Professor Peter Higgs arrives at the Cern seminar in Switzerland yesterday / Getty Images

Students will be able to student cutting-edge particle physics for free under a new scheme

Edinburgh University is to offer a free online course on the so-called 'God Particle', featuring interviews with the man who first theorised its existence, Professor Peter Higgs.

The course, which lasts seven weeks, is called The Discovery of the Higgs boson, describes the scientific advancements that led to the building of the Large Hadron Collider at CERN in Switzerland, and to the eventual, much-heralded detection of the boson itself.

It will also 'highlight the cross-fertilisation between theory and experiment in particle physics during the past 100 years'.

It is being offered as part of a new initiative by various British universities to produce online learning materials for free via the FutureLearn platform.

Professor Higgs, 84, first suggested that there could be a particular subatomic particle that would allow other particles to have mass in the early 1960s. He won't be teaching, but he has recorded several interviews that will form key parts of the course, which will also feature lectures and teaching from staff at Edinburgh University's Higgs Centre for Theoretical Physics.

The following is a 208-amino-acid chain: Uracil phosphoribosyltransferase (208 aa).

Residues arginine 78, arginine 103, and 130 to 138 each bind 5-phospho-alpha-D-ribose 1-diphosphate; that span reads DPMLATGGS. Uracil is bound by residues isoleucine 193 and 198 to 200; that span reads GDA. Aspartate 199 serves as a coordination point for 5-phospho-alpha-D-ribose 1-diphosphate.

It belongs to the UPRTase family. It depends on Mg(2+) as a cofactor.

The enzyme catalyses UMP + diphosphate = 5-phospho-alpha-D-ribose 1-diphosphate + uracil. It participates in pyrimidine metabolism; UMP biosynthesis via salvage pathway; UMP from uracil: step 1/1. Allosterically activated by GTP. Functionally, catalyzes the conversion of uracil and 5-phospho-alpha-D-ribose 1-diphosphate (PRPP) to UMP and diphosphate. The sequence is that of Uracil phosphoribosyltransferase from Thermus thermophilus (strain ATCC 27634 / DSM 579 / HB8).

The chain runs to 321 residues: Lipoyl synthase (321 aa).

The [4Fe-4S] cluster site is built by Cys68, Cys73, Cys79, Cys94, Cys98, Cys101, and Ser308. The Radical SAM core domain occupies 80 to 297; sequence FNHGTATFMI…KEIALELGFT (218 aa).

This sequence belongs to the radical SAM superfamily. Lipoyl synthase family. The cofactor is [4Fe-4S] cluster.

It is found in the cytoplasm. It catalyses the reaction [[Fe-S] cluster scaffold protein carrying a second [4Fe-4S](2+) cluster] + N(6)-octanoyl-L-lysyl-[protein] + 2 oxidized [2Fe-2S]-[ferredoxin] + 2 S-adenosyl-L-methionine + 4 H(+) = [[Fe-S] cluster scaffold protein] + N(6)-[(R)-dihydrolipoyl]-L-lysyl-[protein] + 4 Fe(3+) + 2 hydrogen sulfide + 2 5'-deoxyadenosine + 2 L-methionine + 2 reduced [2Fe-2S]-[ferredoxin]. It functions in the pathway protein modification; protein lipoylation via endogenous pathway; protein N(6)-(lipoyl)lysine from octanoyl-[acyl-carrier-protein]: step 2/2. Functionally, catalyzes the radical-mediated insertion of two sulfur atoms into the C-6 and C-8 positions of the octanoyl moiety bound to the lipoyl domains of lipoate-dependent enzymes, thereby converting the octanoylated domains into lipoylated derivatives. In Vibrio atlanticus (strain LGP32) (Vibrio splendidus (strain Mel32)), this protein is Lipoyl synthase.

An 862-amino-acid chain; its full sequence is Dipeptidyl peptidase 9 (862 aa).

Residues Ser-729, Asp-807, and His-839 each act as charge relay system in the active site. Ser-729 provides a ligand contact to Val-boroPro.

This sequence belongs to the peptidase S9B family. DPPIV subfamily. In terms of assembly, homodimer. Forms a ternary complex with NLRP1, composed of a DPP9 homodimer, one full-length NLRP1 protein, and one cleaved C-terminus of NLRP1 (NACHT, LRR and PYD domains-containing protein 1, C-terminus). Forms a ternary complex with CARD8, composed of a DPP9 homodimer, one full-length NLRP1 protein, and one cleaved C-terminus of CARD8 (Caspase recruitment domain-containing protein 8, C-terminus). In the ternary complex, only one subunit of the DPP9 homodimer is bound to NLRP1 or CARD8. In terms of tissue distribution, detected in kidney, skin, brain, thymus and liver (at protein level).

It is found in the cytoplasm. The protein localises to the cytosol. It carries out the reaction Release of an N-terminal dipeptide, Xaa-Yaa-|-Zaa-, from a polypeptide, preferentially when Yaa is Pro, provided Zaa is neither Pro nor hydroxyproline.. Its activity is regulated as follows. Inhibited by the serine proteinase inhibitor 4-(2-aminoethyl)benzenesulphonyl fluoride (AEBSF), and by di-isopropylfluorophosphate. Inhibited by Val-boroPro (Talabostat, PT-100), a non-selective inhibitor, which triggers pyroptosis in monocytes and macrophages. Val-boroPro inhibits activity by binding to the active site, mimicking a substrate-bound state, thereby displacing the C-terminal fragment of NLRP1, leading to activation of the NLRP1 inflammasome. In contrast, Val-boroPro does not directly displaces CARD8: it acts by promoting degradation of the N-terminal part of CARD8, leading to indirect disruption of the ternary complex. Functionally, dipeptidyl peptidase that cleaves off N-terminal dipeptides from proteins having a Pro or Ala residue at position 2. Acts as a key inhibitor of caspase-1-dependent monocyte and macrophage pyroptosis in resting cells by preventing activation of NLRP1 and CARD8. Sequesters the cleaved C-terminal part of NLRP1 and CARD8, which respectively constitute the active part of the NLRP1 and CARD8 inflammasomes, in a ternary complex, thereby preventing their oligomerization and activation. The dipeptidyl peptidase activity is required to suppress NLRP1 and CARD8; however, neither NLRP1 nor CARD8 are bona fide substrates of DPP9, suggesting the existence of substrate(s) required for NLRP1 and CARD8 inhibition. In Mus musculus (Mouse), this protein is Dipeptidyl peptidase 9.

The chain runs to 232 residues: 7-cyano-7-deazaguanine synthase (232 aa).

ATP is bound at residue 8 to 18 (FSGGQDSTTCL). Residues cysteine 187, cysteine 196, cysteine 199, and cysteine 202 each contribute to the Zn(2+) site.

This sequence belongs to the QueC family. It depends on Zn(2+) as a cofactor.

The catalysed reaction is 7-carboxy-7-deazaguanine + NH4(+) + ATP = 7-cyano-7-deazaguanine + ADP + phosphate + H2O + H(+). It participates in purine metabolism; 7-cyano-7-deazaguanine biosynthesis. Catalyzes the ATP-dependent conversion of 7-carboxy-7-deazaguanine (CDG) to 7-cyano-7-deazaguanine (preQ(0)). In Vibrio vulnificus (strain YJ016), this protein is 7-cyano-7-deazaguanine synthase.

Professor Arthur Trew, head of Edinburgh's school of physics and astronomy, said he was 'very pleased' that Professor Higgs' work will reach a worldwide audience of learners.

"Peter’s research has provided us with profound insight into the building blocks of the Universe and this course will allow anyone with a computer and access to the web to take part in the exciting and revolutionary times that we live in," he said.

FutureLearn is a partnership of 23 leading universities, along with the British Museum, British Council and British Library, designed to deliver high quality courses known as Massive Open Online Courses (MOOC) for free online to anyone who might be interested.

The existence of the Higgs boson was tentatively indicated in July 2012 by scientists working at the European Organization for Nuclear Research (CERN). The following March, CERN announced more data confirming even more strongly that they might have found a new particle showing properties of the Higgs boson.